Go comment!
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    • Cedar Valley Chronicles
  • Tale of Three Billionaires

    • Posted on Oct 16, 2016
    Sunday, October 16th Courier column--showing how being really rich reveals your real character.  

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    Much of what we think and do depends on how much money we have.   

     Imagine you control billions.  

     A whole new world opens up, and stays open.  Everyone around you is on your staff, and you only hire the best.  You don’t really need friends, since everyone’s your friend when you have unlimited resources.  In fact, you can never be sure who really likes you, since all that money attracts toadies and opportunists by the hundred.   

    Having thousands of millions becomes a major reveal for one’s truest self.  Are you generous and connected to mankind’s ongoing needs?   Or are you a piker, only concerning about amassing more millions?  

     Consider three billionaires and how they handle their money mountains: Bill Gates, Steven Spielberg, and Donald Trump.   

    Gates made his massive fortune, now estimated at 81.8 billion, as CEO of Microsoft. We’re now digital thanks partly to Gates and his software. Truth be told, he probably used a few monopolistic business practices that remain questionable.  

     But his philanthropic role model is not questionable.  When Gates resigned as Chair of Microsoft in 2000, he and his wife formed the Bill and Melinda Gates Foundation, the largest private foundation in the world.  It funds dozens of humanitarian causes from disease control to K-12 education.  

    Gates became a “venture philanthropist,” funding fledgling humanitarian causes to
    help them grow.  Along with Warren Buffet and Mark Zuckerberg, Gates has signed a pledge to donate half of his billions to charitable causes.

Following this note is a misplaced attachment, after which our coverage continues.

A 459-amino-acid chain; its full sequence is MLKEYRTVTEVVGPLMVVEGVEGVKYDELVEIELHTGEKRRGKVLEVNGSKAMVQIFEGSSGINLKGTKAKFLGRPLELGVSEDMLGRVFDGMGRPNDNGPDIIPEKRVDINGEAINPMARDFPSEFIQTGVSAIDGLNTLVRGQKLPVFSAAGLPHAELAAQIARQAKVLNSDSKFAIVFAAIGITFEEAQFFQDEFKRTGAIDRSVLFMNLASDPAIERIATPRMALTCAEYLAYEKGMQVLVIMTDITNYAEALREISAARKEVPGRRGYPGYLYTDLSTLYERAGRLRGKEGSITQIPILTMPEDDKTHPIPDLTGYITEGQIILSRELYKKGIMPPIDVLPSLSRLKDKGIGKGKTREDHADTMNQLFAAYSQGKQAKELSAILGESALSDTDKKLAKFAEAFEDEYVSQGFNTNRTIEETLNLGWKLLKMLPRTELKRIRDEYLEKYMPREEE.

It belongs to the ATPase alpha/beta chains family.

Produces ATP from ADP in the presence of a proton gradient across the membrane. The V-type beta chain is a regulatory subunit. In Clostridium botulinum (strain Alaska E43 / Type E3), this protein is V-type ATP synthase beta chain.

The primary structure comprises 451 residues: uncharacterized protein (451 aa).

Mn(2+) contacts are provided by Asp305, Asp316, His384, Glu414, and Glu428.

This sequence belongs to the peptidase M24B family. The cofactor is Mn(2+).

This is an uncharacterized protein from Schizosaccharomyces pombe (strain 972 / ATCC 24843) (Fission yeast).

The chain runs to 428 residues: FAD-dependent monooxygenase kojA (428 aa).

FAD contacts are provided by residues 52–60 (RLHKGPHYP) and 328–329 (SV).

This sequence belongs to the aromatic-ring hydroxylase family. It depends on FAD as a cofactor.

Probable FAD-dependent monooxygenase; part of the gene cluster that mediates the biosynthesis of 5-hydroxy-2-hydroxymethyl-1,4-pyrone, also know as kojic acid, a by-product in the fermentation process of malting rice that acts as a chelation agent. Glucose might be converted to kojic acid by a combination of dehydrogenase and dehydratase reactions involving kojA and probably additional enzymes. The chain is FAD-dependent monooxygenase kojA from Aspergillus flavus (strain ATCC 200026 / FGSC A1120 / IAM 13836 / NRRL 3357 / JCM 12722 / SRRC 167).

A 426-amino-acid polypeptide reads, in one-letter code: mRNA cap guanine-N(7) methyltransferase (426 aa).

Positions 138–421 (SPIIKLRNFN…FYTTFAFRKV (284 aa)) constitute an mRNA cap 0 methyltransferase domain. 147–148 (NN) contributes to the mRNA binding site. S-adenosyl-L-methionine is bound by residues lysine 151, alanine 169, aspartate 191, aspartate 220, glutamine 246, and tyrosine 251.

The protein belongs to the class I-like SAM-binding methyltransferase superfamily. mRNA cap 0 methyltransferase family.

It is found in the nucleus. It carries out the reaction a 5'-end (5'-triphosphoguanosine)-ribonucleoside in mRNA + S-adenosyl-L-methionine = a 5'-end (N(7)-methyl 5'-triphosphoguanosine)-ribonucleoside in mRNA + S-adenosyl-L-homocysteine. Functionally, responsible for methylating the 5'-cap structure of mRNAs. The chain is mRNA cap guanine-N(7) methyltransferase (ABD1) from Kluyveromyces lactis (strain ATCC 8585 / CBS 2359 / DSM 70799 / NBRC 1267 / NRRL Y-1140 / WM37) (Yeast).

Without question, philanthropist Bill Gates and his multiple million-dollar contributions has made the world a better place.  

    Steven Spielberg’s worth has been estimated at around 3.7 billion, most of it made from directing/writing/producing memorable films, from Jaws to Amistad to Empire of the Sun to Schindler’s List to Saving Private Ryan to Lincoln.  All made by a billionaire director/writer/producer whose first love remains films and filmmaking.

     Spielberg’s model:  Keep working, keep learning, keep contributing, keep making a positive difference in the culture, billions or no billions.   All profits from Schindler’s List went to promote understanding of the Holocaust, and he generously funds dozens of charities worldwide.   

    Last and least, there’s Donald Trump. Born into wealth, he created the Trump brand, which helped turned his inheritance into billions.  Until we see his tax returns we can’t know how many billions, nor can we know about his charitable contributions, though he certainly brags about his generosity.  

     However, we do know that he has not made a personal contribution to his own charity, the Donald J. Trump Foundation, since 2008, and his other contributions amount to “crumbs from his well-filled plate,” as one article puts it. 

    In fact, he’s the “least charitable billionaire in the world,” and Google that phrase for evidence.  Trump really doesn’t have a philanthropic bone is his body, and does no work that contributes to the betterment of anyone except Donald Trump. 

    Billionaires have no real obligation to contribute to anything. What they do with their money shows who they are.  

    Gates and Spielberg: generous and positive givers.   Trump:  miserly taker.    
    Go comment!
    Posted in
    • Personalities
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    • Cedar Valley Chronicles